Why couldn’t you have posted this 2 days earlier? (you know, april fools day?)

    To Cannondale: “So long good old friend, don’t let the door hit your ass!”
    To Gunnar: “Hey babe”

  16. Urban JeffApril 6, 2009 at 6:18 am

    I hear you, Paul. I only wish it was a joke.

  17. UnemployedApril 6, 2009 at 6:28 am

    Too bad. now a little asian guy will be doing my job. it was fun while it lasted. DONT BUY CANNONDALE or any dorel product for that matter. its really sad that a company who calling card was MADE IN THE USA has now sold itself out to losers from canada that are sending all our jobs overseas. you know when they bought us all we heard was we were gonna stay made in the usa, guess that was just another lie.

  18. Drew D.April 6, 2009 at 9:59 am

    Survival of the fittest.

    I applaude Doral. Also, anyone who thinks this has to do with George W. Bush or preservation of profit margins is wrong.

    This has to do with staying alive. When an employee pays 50% of their wages to the “State” and when the Corporation pays +25% of income to the “State” our lives are reduced to playing a subserviant role to the “State” and we loose the ability to make our own independent decisions. Doral has hoisted it’s middle finger to our Government by shipping everything to some Asian country.

    Unfortunately, the honest, hard working, innovative American worker gets screwed on this. That sucks and must be avoided at all costs. Hopefully, those of you who loose your job over this, and those sympathetic to their cause (me included) choose to fight the “States” excessive intervention and theft of our rights to property.

  19. jamesmallonApril 6, 2009 at 3:13 pm

    Grow up Drew. Ignoramus Republican populism is over.

  20. Drew D.April 6, 2009 at 4:24 pm


    jamesmallon, I resent the lable, any lable. All that I stated was fact. And I conveyed the facts in a manner that at a minimum was SUPPORTIVE of those that lost their jobs.

    If the climate for business was good, here in the US, then I think doral wouldn’t take the risks they are taking. Instead, they have chosen the “Self Preservation” path. Unfortch., that path leads them to Asia. Good riddence. I’ll never purchase a Cannondale.

    Thats all from me, pal.

  21. PaulApril 7, 2009 at 8:32 pm

    so is this the last of American aluminum in the cycling industry?

  22. PaulFApril 9, 2009 at 11:02 pm

    It’s disgraceful! Heartbreaking and disgraceful. I bought my Cannondale from them BECAUSE they were American made. I could have spent far less and got another Chinese-slave-labor-made bike dripping in welds, but I wanted a high quality American bike, made by Americans.

    A Cannondale made in Taiwan is nothing but a worthless label slapped on a cheap Chinese bike, no different from a GT or a Specialized or a “Schwinn.”

    I really dont know where I’ll get my next bike from, but if Cannondale really goes through with this move, I won’t bother giving them any of my money.

  23. PaulFApril 9, 2009 at 11:14 pm

    Oh and two more things — first off, all you ‘opposed’ people need to do something positive and should complain directly to Cannondale. Call their main office number and tell them what you think. I did so and they gave me email addresses to write their president, which I did. Also, call that Doral company as well and tell them.

    Finally, if they dare to try that whole ‘slap a little flag icon on the bike’ thing, trying to trick consumers, I will complain to the Federal Trade Commission. That is total BS. ‘Designed’ or ‘assembled’ in the US is NOT the same as ‘Made in the USA” and sticking a flag on the bike is totally deceptive and meant to be so by Cannondale. If Cannondale wants a lawsuit or an investigation by the FTC then fine, they will most definitely deserve one!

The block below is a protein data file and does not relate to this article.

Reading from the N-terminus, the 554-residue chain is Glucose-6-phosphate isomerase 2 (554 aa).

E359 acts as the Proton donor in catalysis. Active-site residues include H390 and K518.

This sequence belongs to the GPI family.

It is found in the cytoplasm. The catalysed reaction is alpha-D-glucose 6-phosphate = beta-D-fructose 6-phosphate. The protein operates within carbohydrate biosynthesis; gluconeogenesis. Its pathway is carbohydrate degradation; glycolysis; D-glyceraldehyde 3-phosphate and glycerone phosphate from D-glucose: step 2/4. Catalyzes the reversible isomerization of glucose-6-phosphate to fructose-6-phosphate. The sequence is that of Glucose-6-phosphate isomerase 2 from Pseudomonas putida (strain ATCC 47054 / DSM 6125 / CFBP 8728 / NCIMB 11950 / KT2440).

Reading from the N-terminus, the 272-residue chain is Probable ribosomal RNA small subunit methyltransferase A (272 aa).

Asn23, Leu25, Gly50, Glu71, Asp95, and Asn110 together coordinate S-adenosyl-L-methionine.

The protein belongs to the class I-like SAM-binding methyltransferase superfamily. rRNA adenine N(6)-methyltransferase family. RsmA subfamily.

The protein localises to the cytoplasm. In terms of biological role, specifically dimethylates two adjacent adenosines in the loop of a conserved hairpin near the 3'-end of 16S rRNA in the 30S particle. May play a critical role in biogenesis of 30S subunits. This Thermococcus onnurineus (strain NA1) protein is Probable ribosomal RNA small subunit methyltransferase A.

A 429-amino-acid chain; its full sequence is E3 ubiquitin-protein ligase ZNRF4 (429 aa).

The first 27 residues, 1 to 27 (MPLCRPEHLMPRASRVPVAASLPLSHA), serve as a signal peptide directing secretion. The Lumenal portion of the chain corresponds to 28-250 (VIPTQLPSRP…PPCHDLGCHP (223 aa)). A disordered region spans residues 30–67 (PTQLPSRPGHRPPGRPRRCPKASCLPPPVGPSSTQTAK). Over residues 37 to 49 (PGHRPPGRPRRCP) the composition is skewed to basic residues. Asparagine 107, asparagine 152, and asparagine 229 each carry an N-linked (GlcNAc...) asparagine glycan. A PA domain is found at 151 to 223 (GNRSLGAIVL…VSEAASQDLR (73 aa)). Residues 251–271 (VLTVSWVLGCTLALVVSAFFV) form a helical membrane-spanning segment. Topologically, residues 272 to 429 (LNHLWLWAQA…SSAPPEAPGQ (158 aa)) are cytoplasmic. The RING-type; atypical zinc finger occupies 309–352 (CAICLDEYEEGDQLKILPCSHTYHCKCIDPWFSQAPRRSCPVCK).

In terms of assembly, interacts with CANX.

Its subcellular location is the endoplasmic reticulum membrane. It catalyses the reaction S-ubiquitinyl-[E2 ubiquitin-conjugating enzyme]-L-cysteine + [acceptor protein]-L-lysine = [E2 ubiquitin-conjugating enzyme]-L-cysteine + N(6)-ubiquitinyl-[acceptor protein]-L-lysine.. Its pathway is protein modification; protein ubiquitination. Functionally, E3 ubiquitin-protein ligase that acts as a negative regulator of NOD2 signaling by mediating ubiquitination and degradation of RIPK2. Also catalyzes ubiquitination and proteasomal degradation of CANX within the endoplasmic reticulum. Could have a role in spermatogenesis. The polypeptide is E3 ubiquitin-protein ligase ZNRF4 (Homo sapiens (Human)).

Keep the American flag off your new cheap Chinese bike frames!

  24. PaulApril 11, 2009 at 9:18 am

    Complaining to Cannondale may be futile, they are in the hands of Dorel; yell at them.

    Search “Boycott Cannondale” on facebook, join my group, spread the word.

  25. RandyApril 12, 2009 at 12:53 pm

    Funny people are freaking out over this. Trek has about 98% of there bikes made overseas and nobody says a word.

  26. PaulFApril 12, 2009 at 6:06 pm

    Randy, that’s inconsequential. And why is it “funny” that people are upset? Should Americans look the other way when yet another manufacturer sends jobs over to the Chinese at the expense of US manufacturing? Cannondale was the LAST major American bike manufacturer, that’s a big difference between it and Trek. Kill off Cannondale’s US plant’s and it’s all gone. China will again have taken over a US industry along with all the US jobs that went with it. People should definitely “say a word” about that.

    The congressmen from Pennsylvania should be working to help ensure this doesn’t eventually happen.

  27. Donny P.April 27, 2009 at 10:20 pm

    I had been hearing about this “happening” for a few years now, but recently a Cannondale rep told me that it was going down. It sucks. Nothing else to say about it. Don’t know if I should run out and buy the last of a rare breed or boycott the brand all together. I’m just sad about this, and that’s all there is to say.

  28. RomanMay 4, 2009 at 5:21 am

    Paul, I just joined your group. There is high unemployment here in CA. I don’t see why a bunch of Communist need our assistance. Aren’t they capitalizing our capitalism (pun intended)?
    What is more ironic than this, go to the Dorel website and they will have a cooperate video explaining how their baby seats are the best in the world, while having “Teenage Wasteland” playing in the background. Is this a sign of things to come?
    And they claim that they have “attention to detail.”

    Their Freudian Slip was that they have the crown jewel. Little do they understand that consumers of Cannonale appreciated that the bikes were truly American made.

    I wonder if the welds are going to look like toothpaste now.

  29. MikeMay 4, 2009 at 6:44 pm

    I think this is horrible.